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Oral History Interview with Glennon Threatt, June 16, 2005. Interview U-0023. Southern Oral History Program Collection (#4007).
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  • Abstract
    Glennon Threatt describes his experiences with racial segregation in his hometown of Birmingham, Alabama. Threatt, a lawyer in Birmingham, was one of three gifted African American students who integrated an all-white elementary school gifted class. His presence at the school both helped propel him to academic success and made him a double target for violence and intimidation. Threatt left Alabama to attend Princeton, leaving behind a city where residential and school desegregation seemed to nurture, rather than erode, racism. When he returned to Birmingham twenty years later, he found African Americans in leadership positions, but also golf courses that continued to refuse them membership. Researchers interested in the Birmingham experience with segregation, one African American's experience with racial discrimination and violence, and reflections on the life of racism in America will find this interview very useful.
    Excerpts
  • Desegregating a gifted education class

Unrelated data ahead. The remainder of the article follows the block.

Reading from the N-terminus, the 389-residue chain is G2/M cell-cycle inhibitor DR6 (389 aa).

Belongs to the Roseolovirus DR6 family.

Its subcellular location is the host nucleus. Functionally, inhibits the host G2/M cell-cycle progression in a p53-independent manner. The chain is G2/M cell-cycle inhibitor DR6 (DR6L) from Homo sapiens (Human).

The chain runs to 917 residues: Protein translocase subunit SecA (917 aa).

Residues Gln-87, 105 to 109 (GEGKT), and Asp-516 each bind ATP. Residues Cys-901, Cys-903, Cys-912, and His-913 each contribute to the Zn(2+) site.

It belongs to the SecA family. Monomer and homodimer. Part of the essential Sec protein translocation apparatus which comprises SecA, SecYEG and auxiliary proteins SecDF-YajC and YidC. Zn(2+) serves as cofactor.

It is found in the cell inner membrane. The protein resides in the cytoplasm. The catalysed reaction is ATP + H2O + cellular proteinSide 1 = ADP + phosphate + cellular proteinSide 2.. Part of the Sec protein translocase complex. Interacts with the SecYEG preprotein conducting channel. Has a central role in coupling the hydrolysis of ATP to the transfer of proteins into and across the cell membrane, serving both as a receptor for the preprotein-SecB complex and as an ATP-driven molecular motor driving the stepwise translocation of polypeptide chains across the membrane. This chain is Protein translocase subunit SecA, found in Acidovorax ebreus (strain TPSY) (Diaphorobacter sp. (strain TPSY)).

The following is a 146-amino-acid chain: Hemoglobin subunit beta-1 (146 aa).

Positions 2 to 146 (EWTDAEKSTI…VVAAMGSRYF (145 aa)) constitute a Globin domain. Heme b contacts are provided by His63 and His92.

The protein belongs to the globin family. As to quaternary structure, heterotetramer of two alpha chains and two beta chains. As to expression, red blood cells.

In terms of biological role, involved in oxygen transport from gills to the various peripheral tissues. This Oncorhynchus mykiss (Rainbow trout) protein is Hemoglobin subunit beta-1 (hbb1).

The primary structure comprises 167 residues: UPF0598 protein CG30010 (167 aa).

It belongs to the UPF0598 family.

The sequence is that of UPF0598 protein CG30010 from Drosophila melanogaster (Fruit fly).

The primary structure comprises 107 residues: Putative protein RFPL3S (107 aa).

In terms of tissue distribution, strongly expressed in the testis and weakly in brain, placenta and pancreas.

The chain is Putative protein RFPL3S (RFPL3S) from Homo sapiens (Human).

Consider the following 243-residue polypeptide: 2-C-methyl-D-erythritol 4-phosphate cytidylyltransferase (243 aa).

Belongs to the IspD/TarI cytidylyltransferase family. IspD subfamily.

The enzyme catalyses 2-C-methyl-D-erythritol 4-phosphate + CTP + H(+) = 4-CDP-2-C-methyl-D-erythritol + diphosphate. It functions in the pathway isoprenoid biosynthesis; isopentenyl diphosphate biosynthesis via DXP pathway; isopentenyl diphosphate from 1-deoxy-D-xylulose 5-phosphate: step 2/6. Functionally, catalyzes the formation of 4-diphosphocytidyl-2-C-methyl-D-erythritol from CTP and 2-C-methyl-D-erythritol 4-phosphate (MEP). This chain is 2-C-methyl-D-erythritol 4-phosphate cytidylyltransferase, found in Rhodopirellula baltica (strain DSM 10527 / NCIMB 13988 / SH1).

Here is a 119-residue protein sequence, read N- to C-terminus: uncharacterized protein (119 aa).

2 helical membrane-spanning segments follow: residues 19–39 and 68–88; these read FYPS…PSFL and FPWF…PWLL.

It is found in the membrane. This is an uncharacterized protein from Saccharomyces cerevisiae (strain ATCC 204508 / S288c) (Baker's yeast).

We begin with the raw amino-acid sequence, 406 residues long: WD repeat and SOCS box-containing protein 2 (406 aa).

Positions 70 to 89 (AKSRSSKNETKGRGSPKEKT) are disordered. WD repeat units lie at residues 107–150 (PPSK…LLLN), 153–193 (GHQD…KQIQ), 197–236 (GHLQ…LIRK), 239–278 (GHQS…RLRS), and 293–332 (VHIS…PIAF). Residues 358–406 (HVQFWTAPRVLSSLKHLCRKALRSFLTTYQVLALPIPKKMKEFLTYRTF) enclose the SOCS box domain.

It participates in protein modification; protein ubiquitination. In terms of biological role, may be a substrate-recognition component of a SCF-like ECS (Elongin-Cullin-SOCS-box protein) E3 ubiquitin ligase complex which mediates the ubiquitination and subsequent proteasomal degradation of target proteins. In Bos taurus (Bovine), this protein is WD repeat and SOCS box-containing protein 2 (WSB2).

• Desegregation hurts educational opportunities for blacks
  • Life in segregated Birmingham
  • Desegregation roils Birmingham
  • Poor whites end up at desegregated schools, sparking tensions, but many whites support movement
  • Boycotts drive desegregation
  • Violent response to civil rights movement
  • Law versus custom in South and North; economic ramifications of protest
  • Desegregation hurts community coherence
  • Various forms of white resistance to civil rights
  • Endurance of white power structure in Birmingham
  • Legacy of racism in Birmingham
  • Integrating Indian Springs High School
  • Socioeconomic dimensions of desegregation's legacy
  • Continuing taboo on interracial romance
  • Persistence of community segregation
  • Convoluted idea of race
  • Learn More
  • Finding aid to the Southern Oral History Program Collection
  • Database of all Southern Oral History Program Collection interviews
  • Subjects
  • School integration--Alabama--Birmingham.
  • Interracial dating.
  • Civil rights--Alabama--Birmingham.
  • Gifted children--Education.
  • The Southern Oral History Program transcripts presented here on Documenting the American South undergo an editorial process to remove transcription errors. Texts may differ from the original transcripts held by the Southern Historical Collection.

    Funding from the Institute for Museum and Library Services supported the electronic publication of this title.